Results: All baseline characteristics were similar in patients who first received IABP (n=87) and patients who received IABP directly after PCI (n=86). In these two groups, cumulative 30-day mortality was 44% and 37% respectively (p=0.39). Median peak serum creatine kinase (CK) concentrations were 5692 U/l and 4034 U/l respectively (p=0.048). In multivariable analysis, IABP insertion before PCI was independently associated with higher CK levels (p=0.046). In patients who survived 30 days, IABP insertion before PCI was not associated with late mortality evaluated at five years of follow-up (HR1.5, 95% CI 0.7-3.3; p=0.34).

Conclusions: Early IABP insertion before primary PCI might be associated with higher peak CK levels, indicating a larger infarct size. A possible explanation may be the increased reperfusion delay. Our study suggests that early reperfusion could have priority over routine early IABP insertion in STEMI patients with cardiogenic shock. Randomized studies are needed to determine the optimal timing of IABP insertion relative to primary PCI.
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http://dx.doi.org/10.1016/j.ijcard.2013.06.009DOI Listing
October 2013

Impaired microcirculation predicts poor outcome of patients with acute myocardial infarction complicated by cardiogenic shock.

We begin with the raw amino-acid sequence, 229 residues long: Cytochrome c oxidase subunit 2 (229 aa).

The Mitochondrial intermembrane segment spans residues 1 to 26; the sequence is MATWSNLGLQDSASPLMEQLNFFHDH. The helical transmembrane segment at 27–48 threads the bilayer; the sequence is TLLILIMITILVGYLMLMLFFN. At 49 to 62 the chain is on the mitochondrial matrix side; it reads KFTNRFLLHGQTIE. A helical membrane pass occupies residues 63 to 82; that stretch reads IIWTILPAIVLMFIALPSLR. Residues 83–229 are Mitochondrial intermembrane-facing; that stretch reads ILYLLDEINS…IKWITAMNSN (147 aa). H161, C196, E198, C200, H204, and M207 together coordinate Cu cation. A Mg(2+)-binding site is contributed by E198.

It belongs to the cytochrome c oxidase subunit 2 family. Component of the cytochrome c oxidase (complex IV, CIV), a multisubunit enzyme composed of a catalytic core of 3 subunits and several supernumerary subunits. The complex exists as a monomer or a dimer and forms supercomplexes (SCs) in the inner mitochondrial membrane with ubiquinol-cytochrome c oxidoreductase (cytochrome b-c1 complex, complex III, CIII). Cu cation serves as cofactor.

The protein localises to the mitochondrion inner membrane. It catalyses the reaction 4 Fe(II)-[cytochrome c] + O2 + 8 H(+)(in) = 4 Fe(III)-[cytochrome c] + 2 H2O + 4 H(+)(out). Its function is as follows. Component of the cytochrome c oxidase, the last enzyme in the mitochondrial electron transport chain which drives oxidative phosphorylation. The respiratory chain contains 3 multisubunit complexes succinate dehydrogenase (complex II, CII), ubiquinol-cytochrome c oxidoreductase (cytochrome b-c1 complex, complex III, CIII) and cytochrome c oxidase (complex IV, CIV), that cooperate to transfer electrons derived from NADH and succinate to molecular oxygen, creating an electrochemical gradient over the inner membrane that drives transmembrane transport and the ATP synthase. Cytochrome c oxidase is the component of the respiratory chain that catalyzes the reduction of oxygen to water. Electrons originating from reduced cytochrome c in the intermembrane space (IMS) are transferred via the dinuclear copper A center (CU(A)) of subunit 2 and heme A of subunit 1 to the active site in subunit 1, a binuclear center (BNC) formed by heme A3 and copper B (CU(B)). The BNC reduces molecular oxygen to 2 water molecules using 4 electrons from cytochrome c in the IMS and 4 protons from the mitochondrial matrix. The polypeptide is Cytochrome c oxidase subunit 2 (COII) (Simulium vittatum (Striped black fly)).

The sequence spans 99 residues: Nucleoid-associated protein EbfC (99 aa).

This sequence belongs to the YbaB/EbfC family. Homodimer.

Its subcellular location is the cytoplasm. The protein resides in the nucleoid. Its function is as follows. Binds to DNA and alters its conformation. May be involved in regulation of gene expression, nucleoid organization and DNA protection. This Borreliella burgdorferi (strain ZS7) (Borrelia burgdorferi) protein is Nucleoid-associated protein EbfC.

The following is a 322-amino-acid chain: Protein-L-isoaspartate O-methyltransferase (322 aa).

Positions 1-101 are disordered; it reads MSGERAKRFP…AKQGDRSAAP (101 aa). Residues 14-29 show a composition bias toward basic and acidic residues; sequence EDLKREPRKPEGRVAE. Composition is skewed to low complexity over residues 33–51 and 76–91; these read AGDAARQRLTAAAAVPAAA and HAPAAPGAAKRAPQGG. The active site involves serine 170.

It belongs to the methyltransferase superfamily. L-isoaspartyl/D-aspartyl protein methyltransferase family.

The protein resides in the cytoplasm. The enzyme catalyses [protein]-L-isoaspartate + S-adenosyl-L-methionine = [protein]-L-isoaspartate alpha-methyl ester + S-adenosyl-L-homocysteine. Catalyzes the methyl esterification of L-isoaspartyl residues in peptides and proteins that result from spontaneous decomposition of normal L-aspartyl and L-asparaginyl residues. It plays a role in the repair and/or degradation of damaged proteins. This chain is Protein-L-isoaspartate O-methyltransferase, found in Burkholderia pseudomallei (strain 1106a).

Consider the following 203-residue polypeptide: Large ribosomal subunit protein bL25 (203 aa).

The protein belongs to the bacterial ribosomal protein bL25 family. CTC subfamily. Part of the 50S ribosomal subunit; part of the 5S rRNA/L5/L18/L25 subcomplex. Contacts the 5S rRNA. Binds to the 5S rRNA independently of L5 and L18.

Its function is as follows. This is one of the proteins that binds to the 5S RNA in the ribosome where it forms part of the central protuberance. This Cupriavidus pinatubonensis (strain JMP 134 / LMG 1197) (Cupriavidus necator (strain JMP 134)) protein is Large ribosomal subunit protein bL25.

Eur Heart J 2010 Dec 9;31(24):3032-9. Epub 2010 Sep 9.

Department of Cardiology, Thoraxcenter, Erasmus Medical Center, Room V-017, s-Gravendijkwal 230, Rotterdam NL-3015 CE, The Netherlands.

Aims: we investigated the relationship between sublingual perfused capillary density (PCD) as a measure of tissue perfusion and outcome (i.e. occurrence of organ failure and mortality) in patients with cardiogenic shock from acute myocardial infarction.

Methods And Results: we performed a prospective study in 68 patients. Using Sidestream Dark Field imaging, PCD was measured after hospital admission (T0, baseline) and 24 h later (T1). We compared patients with baseline PCD ≤ median to patients with baseline PCD > median. Sequential organ failure assessment (SOFA) scores were calculated at both time points. The Kaplan-Meier 30-day survival analyses were performed and predictors of 30-day mortality were identified. The baseline PCD was a predictor of the change in the SOFA score between T0 and T1 (ΔSOFA; ρ = -0.25, P = 0.04). Organ failure recovered more frequently in patients with PCD > median (>10.3 mm mm(-2); n = 33) than in patients with PCD ≤ median (n = 35; 52 vs. 29%, P < 0.05). Twenty-two patients (32%) died: 17 patients (49%) with PCD ≤ median vs. 5 patients (15%) with PCD > median (P = 0.004). After adjustment, the cardiac power index [odds ratio (OR): 0.48, 95% CI: 0.24-0.94) and PCD (OR: 0.65, 95% CI: 0.45-0.92) remained significant predictors of 30-day outcome. Patients with baseline sublingual PCD ≤ median that improved at T1 had a considerable better prognosis relative to patients who had a persistently low PCD.